Two countries, one home
The colorful Post-It notes began appearing on items around Shelby Jackson’s home a month ago, each square offering a Spanish translation. “I have ‘escritorio’ for my desk, ‘bocinas’ is my speakers, ‘ratόn’ is my [computer] mouse,” she says. “I’ve got them everywhere.”
The visual vocabulary lessons are Jackson’s idea and the handiwork of her new roommate, Isabel Barba, a Panamanian student enrolled in USI’s Intensive English Program (IEP). When the dangers of COVID-19 forced the University to move classes online and close most housing, Barba considered returning to her home country, but worried about exposing herself—or her family—to the disease. Though she could have stayed in her on-campus apartment, without her suitemate, Jackson’s offer of a spare bedroom sounded more appealing.
The pair met last fall through USI’s Host Friendship Program, which matches employees and international students. “I thought, well, we’ll just dip our toes in … since it’s not a homestay thing,” says Jackson ’15 M’19, Human Relations Generalist. “But then it turned into a homestay thing.”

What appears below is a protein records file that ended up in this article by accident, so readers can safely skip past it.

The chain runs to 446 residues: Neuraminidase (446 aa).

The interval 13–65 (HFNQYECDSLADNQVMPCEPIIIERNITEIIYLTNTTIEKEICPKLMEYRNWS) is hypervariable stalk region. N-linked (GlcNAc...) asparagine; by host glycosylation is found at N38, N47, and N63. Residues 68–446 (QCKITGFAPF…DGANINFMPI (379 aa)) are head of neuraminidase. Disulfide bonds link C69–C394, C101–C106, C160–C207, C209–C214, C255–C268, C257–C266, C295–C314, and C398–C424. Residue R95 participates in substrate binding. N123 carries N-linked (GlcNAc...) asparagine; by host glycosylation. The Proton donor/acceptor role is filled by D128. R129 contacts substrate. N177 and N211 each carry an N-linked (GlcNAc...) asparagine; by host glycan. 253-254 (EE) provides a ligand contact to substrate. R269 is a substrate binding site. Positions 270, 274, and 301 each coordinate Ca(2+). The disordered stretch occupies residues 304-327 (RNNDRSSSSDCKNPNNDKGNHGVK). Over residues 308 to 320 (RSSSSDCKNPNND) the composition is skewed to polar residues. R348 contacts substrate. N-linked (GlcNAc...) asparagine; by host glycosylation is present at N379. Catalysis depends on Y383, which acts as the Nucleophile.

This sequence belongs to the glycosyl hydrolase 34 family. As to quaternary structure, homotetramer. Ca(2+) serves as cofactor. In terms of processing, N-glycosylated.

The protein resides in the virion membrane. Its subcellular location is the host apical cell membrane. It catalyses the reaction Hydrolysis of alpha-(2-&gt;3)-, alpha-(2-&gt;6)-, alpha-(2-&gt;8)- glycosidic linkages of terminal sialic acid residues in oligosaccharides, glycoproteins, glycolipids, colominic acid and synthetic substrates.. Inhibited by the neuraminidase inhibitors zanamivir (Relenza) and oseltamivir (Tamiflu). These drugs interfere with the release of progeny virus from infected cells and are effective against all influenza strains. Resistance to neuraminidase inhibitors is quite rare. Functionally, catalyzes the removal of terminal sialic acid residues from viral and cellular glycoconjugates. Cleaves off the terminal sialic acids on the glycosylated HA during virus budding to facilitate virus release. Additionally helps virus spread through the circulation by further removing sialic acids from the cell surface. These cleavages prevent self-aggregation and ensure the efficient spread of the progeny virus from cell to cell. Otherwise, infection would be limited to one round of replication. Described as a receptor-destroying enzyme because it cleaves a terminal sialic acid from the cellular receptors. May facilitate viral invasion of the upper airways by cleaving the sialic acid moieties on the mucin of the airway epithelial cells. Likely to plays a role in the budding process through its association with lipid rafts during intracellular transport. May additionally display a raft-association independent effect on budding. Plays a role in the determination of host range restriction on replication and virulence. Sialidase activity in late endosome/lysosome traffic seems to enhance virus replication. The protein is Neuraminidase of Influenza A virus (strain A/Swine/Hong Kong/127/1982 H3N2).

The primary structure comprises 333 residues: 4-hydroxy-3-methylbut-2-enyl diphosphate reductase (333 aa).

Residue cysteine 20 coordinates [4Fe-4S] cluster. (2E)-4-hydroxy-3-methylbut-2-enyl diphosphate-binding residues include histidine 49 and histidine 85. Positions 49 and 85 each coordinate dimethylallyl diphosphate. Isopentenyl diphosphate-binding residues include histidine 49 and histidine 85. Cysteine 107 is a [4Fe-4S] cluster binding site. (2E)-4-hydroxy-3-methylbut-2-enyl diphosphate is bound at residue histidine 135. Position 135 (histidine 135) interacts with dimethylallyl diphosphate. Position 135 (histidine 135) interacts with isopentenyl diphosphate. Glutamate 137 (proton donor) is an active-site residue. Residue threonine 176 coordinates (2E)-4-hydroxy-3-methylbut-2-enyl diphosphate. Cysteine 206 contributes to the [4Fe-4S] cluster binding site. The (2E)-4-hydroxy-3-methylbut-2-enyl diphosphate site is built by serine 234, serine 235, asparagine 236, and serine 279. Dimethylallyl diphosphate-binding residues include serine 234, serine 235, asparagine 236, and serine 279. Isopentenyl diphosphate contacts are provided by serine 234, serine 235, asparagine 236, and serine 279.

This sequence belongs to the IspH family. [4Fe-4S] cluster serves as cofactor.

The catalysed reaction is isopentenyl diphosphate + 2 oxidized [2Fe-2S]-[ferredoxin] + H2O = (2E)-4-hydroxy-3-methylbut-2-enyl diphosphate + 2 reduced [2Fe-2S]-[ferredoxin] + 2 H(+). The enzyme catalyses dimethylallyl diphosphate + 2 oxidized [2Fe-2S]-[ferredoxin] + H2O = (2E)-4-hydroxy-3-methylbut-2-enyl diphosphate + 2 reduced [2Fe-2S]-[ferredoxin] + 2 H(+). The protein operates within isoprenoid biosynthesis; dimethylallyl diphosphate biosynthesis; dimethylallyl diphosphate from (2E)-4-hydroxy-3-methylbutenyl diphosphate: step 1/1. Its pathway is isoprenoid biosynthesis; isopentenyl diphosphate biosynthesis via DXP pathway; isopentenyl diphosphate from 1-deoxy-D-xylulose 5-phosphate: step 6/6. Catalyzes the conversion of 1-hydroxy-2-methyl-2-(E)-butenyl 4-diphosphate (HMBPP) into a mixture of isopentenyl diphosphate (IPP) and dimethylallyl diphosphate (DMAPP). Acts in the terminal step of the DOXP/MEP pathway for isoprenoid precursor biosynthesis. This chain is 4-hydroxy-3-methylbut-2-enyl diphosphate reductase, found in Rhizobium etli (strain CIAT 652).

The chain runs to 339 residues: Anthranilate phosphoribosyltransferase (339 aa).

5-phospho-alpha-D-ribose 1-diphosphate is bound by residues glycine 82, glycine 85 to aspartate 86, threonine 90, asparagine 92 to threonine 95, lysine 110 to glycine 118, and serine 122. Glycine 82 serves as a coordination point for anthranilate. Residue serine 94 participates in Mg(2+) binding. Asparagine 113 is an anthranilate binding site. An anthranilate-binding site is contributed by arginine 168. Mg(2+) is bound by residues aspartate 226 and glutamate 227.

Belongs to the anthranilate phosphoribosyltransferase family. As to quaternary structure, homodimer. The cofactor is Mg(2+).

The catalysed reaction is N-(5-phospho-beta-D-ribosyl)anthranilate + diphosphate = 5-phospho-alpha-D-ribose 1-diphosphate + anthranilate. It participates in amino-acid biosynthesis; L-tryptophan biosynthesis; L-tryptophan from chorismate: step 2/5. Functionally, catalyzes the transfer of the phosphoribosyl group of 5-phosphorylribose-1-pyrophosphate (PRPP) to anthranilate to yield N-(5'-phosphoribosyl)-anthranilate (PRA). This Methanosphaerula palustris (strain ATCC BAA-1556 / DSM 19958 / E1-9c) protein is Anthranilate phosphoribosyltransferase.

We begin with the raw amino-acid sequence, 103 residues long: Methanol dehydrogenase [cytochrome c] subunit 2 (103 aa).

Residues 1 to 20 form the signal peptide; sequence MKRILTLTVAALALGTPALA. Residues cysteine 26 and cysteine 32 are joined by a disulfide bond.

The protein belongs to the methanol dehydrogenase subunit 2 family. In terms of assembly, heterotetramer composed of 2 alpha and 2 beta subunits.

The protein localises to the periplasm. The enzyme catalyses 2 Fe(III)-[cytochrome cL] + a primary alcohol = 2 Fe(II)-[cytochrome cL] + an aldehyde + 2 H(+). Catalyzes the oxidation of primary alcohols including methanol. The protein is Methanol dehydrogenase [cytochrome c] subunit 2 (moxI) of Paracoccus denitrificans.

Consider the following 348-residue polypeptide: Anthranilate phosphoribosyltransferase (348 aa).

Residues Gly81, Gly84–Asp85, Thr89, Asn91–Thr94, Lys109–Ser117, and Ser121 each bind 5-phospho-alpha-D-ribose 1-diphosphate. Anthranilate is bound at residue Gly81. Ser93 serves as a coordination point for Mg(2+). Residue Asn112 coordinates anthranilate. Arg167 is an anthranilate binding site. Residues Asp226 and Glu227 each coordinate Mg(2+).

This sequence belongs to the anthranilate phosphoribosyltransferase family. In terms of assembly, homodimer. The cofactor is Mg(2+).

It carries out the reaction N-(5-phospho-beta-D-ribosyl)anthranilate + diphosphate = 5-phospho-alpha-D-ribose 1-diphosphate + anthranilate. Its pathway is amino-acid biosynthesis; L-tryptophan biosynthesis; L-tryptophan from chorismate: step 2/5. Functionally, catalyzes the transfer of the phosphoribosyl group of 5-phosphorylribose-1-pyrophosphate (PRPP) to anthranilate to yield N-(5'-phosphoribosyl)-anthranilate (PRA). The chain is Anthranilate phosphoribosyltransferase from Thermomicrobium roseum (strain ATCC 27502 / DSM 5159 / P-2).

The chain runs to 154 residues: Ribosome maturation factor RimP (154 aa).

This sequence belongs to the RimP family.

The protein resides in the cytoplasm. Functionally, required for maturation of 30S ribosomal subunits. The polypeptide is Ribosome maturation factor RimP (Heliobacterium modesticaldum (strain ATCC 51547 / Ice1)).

While employees are never required or expected to house students, inviting Barba to temporarily move in was an “easy decision.” Jackson’s husband continues to go to work, so the two women keep each other—and the family’s pets—company. “Every time that she has her lunch break from class, she comes back here [to my office] and sees if I’m in the middle of work or if she can come say ‘hi’ to me,” Jackson says. “A lot of times in the evenings we’ll watch a movie, or we’ve played a couple of games. We like UNO.”
They’ve bonded over the frustration of internet outages and the joy of sharing new experiences, like Barba’s first bonfire, complete with s’mores. “It was really fun,” the future biology student says.
To brighten her quarantined birthday, Jackson even stretched her culinary skills to recreate Barba’s favorite dish. “She made tortillas, which is like a Panamanian breakfast [similar to corn cakes],” Barba explains. “She made that for me because I told her that whenever it’s my birthday, my mom, she always cooks for me.”
At a time when so many things are difficult, Jackson and Barba are enjoying the ease of their friendship, that’s now strengthening under the same roof. “You can talk with them, you can share your thoughts, you can share your problems,” says Barba. “I’m really grateful with them for having me here.”
“I think learning about different cultures is extremely important for everyone, the kind of relationships you build with people,” Jackson says. “We love having her around. We’re going to severely miss her when this is all over and she goes back to campus.”
By then, she may be able to take the Post-Its with her; Jackson’s Spanish is getting better every day.